Environmental Lobbyists Back in Business With New Majority

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The Democrats who will steer environment issues in the new Congress are polar opposites of their Republican predecessors, but changing environmental policy is like turning around an aircraft carrier — it's very slow.

Sen. Barbara Boxer, a liberal California Democrat and one of the biggest environmental advocates on Capitol Hill, was named Tuesday to chair the Senate Environment and Public Works Committee. She replaces Oklahoma Republican James Inhofe, who says global warming is a hoax and wanted to abolish the Environmental Protection Agency established by President Richard Nixon.

On the House side, the approach to endangered species and opening public lands to private development will do an about-face with Rep. Nick Rahall, D-W.Va., expected to take over the House Resources Committee. He would replace GOP Rep. Richard Pombo, a California rancher, defeated for re-election last week after environmentalists spent nearly $2 million against him.

"Our long national nightmare is close to being over," said Philip Clapp, president of the National Environmental Trust, paraphrasing Gerald Ford on assuming the presidency after Nixon's resignation over Watergate.

Democrats will focus on cutting pollution blamed for global warming, accelerating toxic waste cleanups, reversing Bush administration tax and regulatory breaks for energy producers and switching the government's course back to strict protections for endangered species.

Their environmental allies are back on offense. "We've been forced to play defense most of the past six years," said Gene Karpinski, president of the League of Conservation Voters.

Energy companies will likely be put on the defensive. Rep. Nancy Pelosi, D-Calif., the presumed next speaker of the House, has already promised to repeal oil industry subsidies.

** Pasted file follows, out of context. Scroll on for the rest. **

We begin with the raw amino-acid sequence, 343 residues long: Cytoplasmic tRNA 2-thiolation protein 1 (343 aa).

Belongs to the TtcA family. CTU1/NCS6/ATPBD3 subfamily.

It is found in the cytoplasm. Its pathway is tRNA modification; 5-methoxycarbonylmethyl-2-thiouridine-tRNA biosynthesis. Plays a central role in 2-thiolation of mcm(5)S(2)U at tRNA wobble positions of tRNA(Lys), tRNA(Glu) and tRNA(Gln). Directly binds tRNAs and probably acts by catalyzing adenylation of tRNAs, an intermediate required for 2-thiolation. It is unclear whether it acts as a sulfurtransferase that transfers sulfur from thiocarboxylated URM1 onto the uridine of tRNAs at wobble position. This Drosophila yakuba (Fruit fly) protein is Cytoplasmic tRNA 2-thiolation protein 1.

Rep. John Dingell, D-Mich., the likely next chairman of the House Energy and Commerce Committee, plans to investigate Republicans' oil subsidies included in the energy bill Bush signed into law last year. Dingell said he also was interested in revisiting Vice President Dick Cheney's secretive energy task force.

Environmentalists say any global warming policy must be accompanied by higher fuel economy standards for cars and light trucks. On that issue, they worry that Dingell, who represents thousands of auto workers and is a strong ally of the auto industry, could stand in the way.

Dingell has opposed raising those standards because of concerns that jobs could be lost and automakers might suffer even more than they are now economically.

Among Boxer's first moves will be a bill to curb greenhouse gases, modeled after her home state's approach which seeks to lower emissions to 1990 levels by 2020.

"Some of the practical solutions are in the California approach" of Republican Gov. Arnold Schwarzenegger, she said.

Already, John McCain of Arizona and other Republican senators have proposed bills or expressed support for mandatory caps on the U.S. fossil fuel-burning emissions of carbon dioxide.

Even some Republicans say that President Bush might eventually agree to address global warming by imposing a nationwide cap on greenhouse gases. A system for companies to swap the rights to pollute would be established under the cap.

That would require a second 180-degree reversal of his stance on global warming. He entered office in 2001 pledging to regulate industrial carbon dioxide emissions but came out against regulation shortly afterward. To date, Bush has favored voluntary strategies and more research and development.

"The president has indicated that a market-based cap is on his list of options. And it's pretty high on the list; it's in second place," said Tucker Eskew, a Republican consultant and former Bush White House aide.

It wouldn't be the first time Bush signed a bill about something he at first opposed.

Last month, Bush signed a law to build 700 miles of fence on the U.S.-Mexico border though he had wanted a broader approach that gave some illegal immigrants citizenship. In 2002, he agreed to fold nearly two dozen agencies into a new Homeland Security Department after opposing it for nine months.

Boxer also plans hearings on her longstanding complaint that the EPA has maintained a sluggish pace in cleaning up Superfund toxic-waste sites. The EPA says the sites are getting bigger, costlier and more complex to remedy.

Looking to 2008, strategists in both parties see great opportunity in the environment.

"Any candidate who allows himself to be recklessly out of touch with mainstream environmental values is vulnerable," said Carl Pope, the Sierra Club's executive director.